5. You forget that you also have to convince them and it’s not a one – way exercise
When employees have options, employers have to pull out all the stops to land top candidates. Companies have to nail everything from the job description to the interview process. Recruitment is a two way street. In order for you to convince your ideal candidates to choose your company, remember this: while you are interviewing them, they are interviewing you.
Can you convince them of why your job position is the best fit for them? How can their talents and skills have a positive contribution to your company? Can you offer them unique benefits that no other company can come close to?
6. You think not making your best offer at first can test your candidate’s negotiation skills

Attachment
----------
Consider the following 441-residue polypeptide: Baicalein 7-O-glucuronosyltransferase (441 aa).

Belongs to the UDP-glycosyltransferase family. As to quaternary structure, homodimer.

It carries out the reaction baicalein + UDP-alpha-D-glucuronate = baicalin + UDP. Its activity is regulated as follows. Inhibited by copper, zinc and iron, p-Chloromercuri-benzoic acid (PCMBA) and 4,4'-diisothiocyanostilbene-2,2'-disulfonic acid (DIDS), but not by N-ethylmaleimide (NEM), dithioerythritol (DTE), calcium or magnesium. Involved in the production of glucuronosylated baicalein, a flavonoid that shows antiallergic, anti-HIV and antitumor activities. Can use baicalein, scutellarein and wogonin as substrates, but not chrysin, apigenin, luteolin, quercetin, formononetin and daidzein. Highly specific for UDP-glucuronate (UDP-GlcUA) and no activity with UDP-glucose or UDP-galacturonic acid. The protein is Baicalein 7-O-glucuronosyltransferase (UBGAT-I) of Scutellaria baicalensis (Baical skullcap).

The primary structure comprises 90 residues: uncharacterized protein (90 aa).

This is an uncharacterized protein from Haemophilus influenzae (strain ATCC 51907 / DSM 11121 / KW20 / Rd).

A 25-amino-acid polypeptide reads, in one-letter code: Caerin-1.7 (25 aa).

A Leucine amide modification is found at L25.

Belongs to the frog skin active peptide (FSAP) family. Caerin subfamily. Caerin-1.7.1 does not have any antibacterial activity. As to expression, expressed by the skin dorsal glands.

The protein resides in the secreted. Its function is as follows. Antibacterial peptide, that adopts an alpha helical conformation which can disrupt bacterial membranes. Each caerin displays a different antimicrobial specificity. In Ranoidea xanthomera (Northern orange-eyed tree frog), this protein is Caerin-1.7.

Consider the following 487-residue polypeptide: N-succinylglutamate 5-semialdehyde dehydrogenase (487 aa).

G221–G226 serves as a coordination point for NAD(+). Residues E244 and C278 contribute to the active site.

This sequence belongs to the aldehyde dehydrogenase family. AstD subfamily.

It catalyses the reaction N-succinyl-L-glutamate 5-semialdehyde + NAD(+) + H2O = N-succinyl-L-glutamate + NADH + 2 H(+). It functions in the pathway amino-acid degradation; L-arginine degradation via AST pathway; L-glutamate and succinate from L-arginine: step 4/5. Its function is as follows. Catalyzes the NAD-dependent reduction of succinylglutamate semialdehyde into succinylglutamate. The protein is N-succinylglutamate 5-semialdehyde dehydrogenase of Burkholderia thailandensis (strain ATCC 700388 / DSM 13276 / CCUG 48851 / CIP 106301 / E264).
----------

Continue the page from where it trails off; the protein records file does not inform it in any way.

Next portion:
At the end of your recruitment procedure, you will possibly decide to make an offer to whom you consider your best future asset. Do not mess it up. Make your best offer at first. There is no worse feeling than getting a contract offer and it seems like all the interviews you went through were not enough to show your real worth or to get your expectations understood.
You may consider that it is part of the “game” to check if your candidate has good negotiations skills but at this time, it is no longer about testing anything or anyone, it is about giving someone what they are worth.
The back – and – forth exchange of offer and feedback can lead to the fastest candidate withdrawal ever. Competition – but also their current employer – will fight for them. So put on the table the offer that is fair for both parties and in line with your candidate’s value.
7. You don’t consider possible counter – offers